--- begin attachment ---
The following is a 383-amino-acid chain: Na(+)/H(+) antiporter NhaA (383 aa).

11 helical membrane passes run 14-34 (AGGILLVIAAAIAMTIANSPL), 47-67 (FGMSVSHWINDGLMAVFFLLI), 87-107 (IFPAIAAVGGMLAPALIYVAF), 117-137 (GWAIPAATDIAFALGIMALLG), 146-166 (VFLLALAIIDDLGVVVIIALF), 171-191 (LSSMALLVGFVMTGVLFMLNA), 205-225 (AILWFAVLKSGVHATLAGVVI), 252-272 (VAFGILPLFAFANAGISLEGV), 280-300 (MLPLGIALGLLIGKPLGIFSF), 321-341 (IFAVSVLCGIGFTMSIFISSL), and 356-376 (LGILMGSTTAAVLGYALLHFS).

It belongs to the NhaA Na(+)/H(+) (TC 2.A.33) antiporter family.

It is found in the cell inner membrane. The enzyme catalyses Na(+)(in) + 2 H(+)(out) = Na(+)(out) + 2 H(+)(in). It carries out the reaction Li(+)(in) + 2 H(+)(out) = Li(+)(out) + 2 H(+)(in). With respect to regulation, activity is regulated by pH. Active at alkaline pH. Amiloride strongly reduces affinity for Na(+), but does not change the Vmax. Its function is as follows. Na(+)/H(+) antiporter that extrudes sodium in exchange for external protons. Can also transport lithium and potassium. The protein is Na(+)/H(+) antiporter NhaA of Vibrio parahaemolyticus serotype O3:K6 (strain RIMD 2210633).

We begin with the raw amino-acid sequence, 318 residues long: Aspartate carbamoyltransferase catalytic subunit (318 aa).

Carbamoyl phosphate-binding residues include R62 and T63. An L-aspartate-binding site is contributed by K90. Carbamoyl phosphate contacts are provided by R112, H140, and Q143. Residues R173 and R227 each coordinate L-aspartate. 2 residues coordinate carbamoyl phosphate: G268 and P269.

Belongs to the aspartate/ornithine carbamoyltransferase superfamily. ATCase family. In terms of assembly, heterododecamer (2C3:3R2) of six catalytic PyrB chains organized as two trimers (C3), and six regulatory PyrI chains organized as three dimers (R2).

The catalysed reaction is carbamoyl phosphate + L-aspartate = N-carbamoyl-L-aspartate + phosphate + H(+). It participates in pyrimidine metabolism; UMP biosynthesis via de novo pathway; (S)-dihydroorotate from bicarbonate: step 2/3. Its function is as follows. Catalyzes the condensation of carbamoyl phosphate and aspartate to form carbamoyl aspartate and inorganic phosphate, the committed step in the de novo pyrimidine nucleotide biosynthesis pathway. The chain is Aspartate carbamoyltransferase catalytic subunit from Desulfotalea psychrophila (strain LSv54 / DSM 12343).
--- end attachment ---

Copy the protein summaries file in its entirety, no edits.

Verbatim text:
The following is a 383-amino-acid chain: Na(+)/H(+) antiporter NhaA (383 aa).

11 helical membrane passes run 14-34 (AGGILLVIAAAIAMTIANSPL), 47-67 (FGMSVSHWINDGLMAVFFLLI), 87-107 (IFPAIAAVGGMLAPALIYVAF), 117-137 (GWAIPAATDIAFALGIMALLG), 146-166 (VFLLALAIIDDLGVVVIIALF), 171-191 (LSSMALLVGFVMTGVLFMLNA), 205-225 (AILWFAVLKSGVHATLAGVVI), 252-272 (VAFGILPLFAFANAGISLEGV), 280-300 (MLPLGIALGLLIGKPLGIFSF), 321-341 (IFAVSVLCGIGFTMSIFISSL), and 356-376 (LGILMGSTTAAVLGYALLHFS).

It belongs to the NhaA Na(+)/H(+) (TC 2.A.33) antiporter family.

It is found in the cell inner membrane. The enzyme catalyses Na(+)(in) + 2 H(+)(out) = Na(+)(out) + 2 H(+)(in). It carries out the reaction Li(+)(in) + 2 H(+)(out) = Li(+)(out) + 2 H(+)(in). With respect to regulation, activity is regulated by pH. Active at alkaline pH. Amiloride strongly reduces affinity for Na(+), but does not change the Vmax. Its function is as follows. Na(+)/H(+) antiporter that extrudes sodium in exchange for external protons. Can also transport lithium and potassium. The protein is Na(+)/H(+) antiporter NhaA of Vibrio parahaemolyticus serotype O3:K6 (strain RIMD 2210633).

We begin with the raw amino-acid sequence, 318 residues long: Aspartate carbamoyltransferase catalytic subunit (318 aa).

Carbamoyl phosphate-binding residues include R62 and T63. An L-aspartate-binding site is contributed by K90. Carbamoyl phosphate contacts are provided by R112, H140, and Q143. Residues R173 and R227 each coordinate L-aspartate. 2 residues coordinate carbamoyl phosphate: G268 and P269.

Belongs to the aspartate/ornithine carbamoyltransferase superfamily. ATCase family. In terms of assembly, heterododecamer (2C3:3R2) of six catalytic PyrB chains organized as two trimers (C3), and six regulatory PyrI chains organized as three dimers (R2).

The catalysed reaction is carbamoyl phosphate + L-aspartate = N-carbamoyl-L-aspartate + phosphate + H(+). It participates in pyrimidine metabolism; UMP biosynthesis via de novo pathway; (S)-dihydroorotate from bicarbonate: step 2/3. Its function is as follows. Catalyzes the condensation of carbamoyl phosphate and aspartate to form carbamoyl aspartate and inorganic phosphate, the committed step in the de novo pyrimidine nucleotide biosynthesis pathway. The chain is Aspartate carbamoyltransferase catalytic subunit from Desulfotalea psychrophila (strain LSv54 / DSM 12343).